Road to agreement may be a rough one
By Ivan Raconteur
Herald Journal Editor
Despite the fact Wright County Board approved initiating negotiations with Trailblazer Transit for transportation services during Tuesday’s meeting, there were indications there may be a rocky road ahead.
A meeting took place March 27 during which public transportation in Wright County was discussed.
Trailblazer Transit has emerged as the only viable option to have transportation service in place July 1, after RiverRider discontinues operation.
Trailblazer Transit Executive Director Gary Ludwig said the Trailblazer board would like to have an agreement on the primary points in place by Wednesday, April 9.
These points include division of local share of the cost, and representation on the board.
County Coordinator Lee Kelly noted a proposal made by Trailblazer during the March 27 meeting was a local match split in which Sibley County would pay 20 percent; McLeod County would pay 45 percent; and Wright County would pay 35 percent. This would make Wright County’s local match about $210,000 out of a total budget of $600,000.
“That baffles my mind,” Sawatzke said regarding the request for an agreement by April 9. “You want us to agree on funding before we decide what services Wright County needs from a menu of services.”
According to Ludwig, Wright County will not be able to choose what services it needs. The services will be determined by the Trailblazer board as a whole.
Ludwig said Trailblazer has a “one for all, all for one” philosophy, and all of the participating counties must agree on what services will be provided.
Sawatzke said that is different than what Trailblazer told the board during the March 27 meeting.
“You are not going to have an agreement in place by April 9,” Sawatzke said.
Ludwig replied that if an agreement is not reached by April 9, Trailblazer may turn to the cities in Wright County and try to work out an agreement with them.
“We need to find a partner,” Ludwig said. “We have already lost three months of time.”
Commissioner Mark Daleiden said when the county board met with MnDOT March 11 about transportation options, Wright County was still looking at other providers.
“You can’t tell me it was all Trailblazer (as the only option),” Daleiden said.
“How do you expect Wright County to come up with a decision April 9 when we were just given the information Thursday?” Daleiden asked.
“You’re not being reasonable,” Sawatzke told Ludwig. “Good luck getting 16 cities together.”
Sawatzke noted one option that was discussed during the March 27 meeting was contracting with Trailblazer through the end of the year, which would allow time to negotiate a joint powers agreement.
Ludwig said the board did discuss a desire to contract for service, but that contract would be with MnDOT, and whether that could evolve into a contract with Wright County would be up to the lawyers and the Trailblazer board.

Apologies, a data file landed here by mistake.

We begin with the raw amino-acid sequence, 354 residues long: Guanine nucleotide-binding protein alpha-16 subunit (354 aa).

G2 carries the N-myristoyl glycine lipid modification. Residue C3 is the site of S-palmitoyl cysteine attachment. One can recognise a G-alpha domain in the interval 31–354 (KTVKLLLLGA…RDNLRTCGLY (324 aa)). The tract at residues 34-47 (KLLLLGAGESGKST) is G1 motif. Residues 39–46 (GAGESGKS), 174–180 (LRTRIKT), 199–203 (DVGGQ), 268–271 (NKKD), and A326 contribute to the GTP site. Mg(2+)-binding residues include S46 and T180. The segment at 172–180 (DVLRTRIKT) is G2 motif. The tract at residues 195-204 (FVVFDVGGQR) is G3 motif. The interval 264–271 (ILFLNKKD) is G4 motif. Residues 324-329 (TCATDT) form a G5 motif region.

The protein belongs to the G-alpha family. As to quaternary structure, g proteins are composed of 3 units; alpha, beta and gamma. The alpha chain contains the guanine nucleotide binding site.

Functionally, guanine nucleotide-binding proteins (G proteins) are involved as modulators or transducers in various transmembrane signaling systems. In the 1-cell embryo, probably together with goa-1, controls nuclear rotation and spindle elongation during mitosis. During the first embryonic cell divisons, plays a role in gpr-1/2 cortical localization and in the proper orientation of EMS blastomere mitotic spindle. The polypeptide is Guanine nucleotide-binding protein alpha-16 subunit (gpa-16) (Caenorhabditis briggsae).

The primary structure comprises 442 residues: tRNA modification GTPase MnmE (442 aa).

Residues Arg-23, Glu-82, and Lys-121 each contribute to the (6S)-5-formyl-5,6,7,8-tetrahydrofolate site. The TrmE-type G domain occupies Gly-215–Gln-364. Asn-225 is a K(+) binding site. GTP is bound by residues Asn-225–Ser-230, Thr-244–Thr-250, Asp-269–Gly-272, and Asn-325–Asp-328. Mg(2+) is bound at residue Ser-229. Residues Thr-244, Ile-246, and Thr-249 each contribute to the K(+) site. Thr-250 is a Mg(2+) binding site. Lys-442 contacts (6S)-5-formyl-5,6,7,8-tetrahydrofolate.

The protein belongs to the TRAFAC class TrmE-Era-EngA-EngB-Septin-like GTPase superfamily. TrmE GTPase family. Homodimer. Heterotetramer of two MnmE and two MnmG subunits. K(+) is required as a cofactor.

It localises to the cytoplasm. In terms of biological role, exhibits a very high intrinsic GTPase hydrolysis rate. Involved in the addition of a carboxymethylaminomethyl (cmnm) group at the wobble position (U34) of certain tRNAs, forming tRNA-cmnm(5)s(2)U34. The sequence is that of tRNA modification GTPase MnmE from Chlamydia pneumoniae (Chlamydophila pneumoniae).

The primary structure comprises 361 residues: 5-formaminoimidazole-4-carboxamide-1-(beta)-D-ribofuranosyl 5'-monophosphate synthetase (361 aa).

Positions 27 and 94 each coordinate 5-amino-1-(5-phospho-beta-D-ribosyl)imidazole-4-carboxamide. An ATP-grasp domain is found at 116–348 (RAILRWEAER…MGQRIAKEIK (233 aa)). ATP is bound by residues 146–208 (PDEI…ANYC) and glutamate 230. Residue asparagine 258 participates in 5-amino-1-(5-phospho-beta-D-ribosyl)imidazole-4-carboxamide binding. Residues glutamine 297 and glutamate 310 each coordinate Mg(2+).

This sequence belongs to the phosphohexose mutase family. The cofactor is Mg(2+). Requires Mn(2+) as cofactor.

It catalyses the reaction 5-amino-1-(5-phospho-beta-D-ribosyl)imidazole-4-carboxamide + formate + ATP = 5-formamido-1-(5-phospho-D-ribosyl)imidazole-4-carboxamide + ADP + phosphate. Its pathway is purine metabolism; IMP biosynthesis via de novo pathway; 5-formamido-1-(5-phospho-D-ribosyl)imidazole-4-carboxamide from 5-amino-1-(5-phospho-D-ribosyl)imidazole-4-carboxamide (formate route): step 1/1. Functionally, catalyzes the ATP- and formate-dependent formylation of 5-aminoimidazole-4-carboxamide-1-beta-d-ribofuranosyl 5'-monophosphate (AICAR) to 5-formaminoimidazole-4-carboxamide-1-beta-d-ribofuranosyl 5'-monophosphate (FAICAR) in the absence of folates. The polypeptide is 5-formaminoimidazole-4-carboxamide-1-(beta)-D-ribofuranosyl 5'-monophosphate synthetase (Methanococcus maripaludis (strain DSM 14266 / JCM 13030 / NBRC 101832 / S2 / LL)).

Ludwig noted the Trailblazer board believes it will take time to negotiate a joint powers agreement with Wright County.
He said there is a lot involved in the proposed transition into Wright County, including facilities, vehicles, and capital investment.
The board approved initiating negotiations with Trailblazer, and appointed Sawatzke and Commissioner Michael Potter as its representatives, with Commissioner Charlie Borrell as an alternate.
Even the date of the next meeting seemed problematic.
Ludwig said Trailblazer has scheduled a special meeting at 12:30 p.m. Wednesday, April 9 in Glencoe specifically to discuss Wright County.
Sawatzke noted Wright County representatives will be unable to attend that meeting because they have a previously scheduled meeting at 1 p.m. that day.
Sawatzke and Potter provided several days as options when they would be available to meet with Trailblazer.
Ludwig said he would present those options to his board chairman, and get back to Wright County.
Currently, bus service in Wright and Sherburne counties has been provided by RiverRider Transit, but Sherburne county recently announced its intention to pull out of the agreement at the end of June.
Sawatzke said one consideration was to have RiverRider operate solely in Wright County, but MnDOT would prefer that Wright County join with an existing entity.
Since MnDOT pays 85 percent of RiverRider’s operating expenses (and 80 percent of bus purchases), it has significant influence on future arrangements.
Trailblazer Transit provides about 150,000 rides per year. The service operates primarily within Sibley and McLeod counties, and up to one mile beyond county borders. Within this area, Trailblazer serves 21 cities, plus all the rural areas.
Service is also provided to Dassel, Cokato, Watertown, and Mount Olivet Rolling Acres in Norwood Young America.
Another program operated by the Trailblazer Joint Powers Board is SMART-RIDE, which can take passengers anywhere in the state with a bus, van, or volunteer driver.